Thursday, May 9, 2013

Don't Stop Believin': Everyman's Journey [2013]

MPAA (NR would be PG-13)  Roger Ebert (3 Stars)  Fr. Dennis (4 Stars)

IMDb listing
Roger Ebert's review

Don't Stop Believin': Everyman's Journey [2013] (directed by Romona S. Diaz) is a documentary that recently played here in Chicago and is available for rent/purchase on Amazon Instant Video about how one of the world's most recognizable American rock bands, Journey, came to acquire Filipino born / Manila residing rocker/vocalist Arnel Pineda as its second (and it would seem permanent) replacement to its legendary lead singer Steve Perry.  (The group's original replacement for Perry, Steve Augeri, had blown his vocal chords after eight years of singing with the band).

Looking for a new replacement, the group had gone through the "usual suspects," auditioning various stateside vocalists and Journey-tribute band singers when one evening lead guitarist Neal Schon came across various YouTube videos of Pineda then singing for a Manila cover band named Zoo singing their material.  Blown away by Pineda's ability of seemingly effortlessly hitting all of Perry notes, Schon informed the rest of the band the next day that he's found somebody.  Just one problem: he's way out in Manila. 

The first problem was simply getting a hold of him.  Those YouTube videos were put up not by Pineda's band but by its "biggest fan" ;-).  Then imagine getting a phone call from half-way around the world and the voice on the other end saying: "Hi, I'm Neal Schon, the lead guitarist for Journey ... no I'm REALLY Neal Schon from Journey and I'd like to speak to ..." ;-).  Well eventually they got a hold of Pineda and as another member of the band put it "we got the lawyers working on it so that 3 weeks later Pineda was able to arrive in the U.S. for an audition."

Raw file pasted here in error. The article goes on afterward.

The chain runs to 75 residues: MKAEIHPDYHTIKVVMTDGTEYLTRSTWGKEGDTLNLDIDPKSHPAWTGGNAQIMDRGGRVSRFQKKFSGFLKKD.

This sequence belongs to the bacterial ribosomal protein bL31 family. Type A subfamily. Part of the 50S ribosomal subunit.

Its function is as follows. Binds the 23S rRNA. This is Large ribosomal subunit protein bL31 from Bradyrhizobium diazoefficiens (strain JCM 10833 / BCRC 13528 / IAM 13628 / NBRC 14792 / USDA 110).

Missing from the documentary but part of the attendant press materials (referred to in Roger Ebert's review of the film) was Pineda's account of how the incredulous U.S. Consular official interviewing Pineda for his visa asked him to sing, right there and then in front of him Journey's song "Wheel in the Sky" to prove that he was really applying to go to the U.S. to audition for the band.  Apparently the U.S. Consular official was impressed as well ;-).

I make reference to Ebert's account of this incident because we Servites went through a similar experience with an incredulous U.S. Consular official a number of years ago when we had requested a Visa for a smiling young English speaking Brazilian woman who we had met at the Servite parish in São Paulo who we wished to accompany a non-English speaking Brazilian Servite sister coming to the States on a speaking tour that we were organizing.  "Who do you work for Miss?"  "I work for my parents."  Bam! "Visa rejected" was the first reply.  It took a call from one of our American Servite sisters to her Congressional Representatives, who called down to the U.S. Consulate in São Paulo to get the Consular official to re-interview the young woman to get her visa (for 1 trip and expiring 6 weeks upon entry) approved.  But our young/ever smiling translator was able to come here, see the States and honestly help us and the Brazilian Servite sister out.  (And remember folks, for someone of a young woman's age that would be a trip of a lifetime...).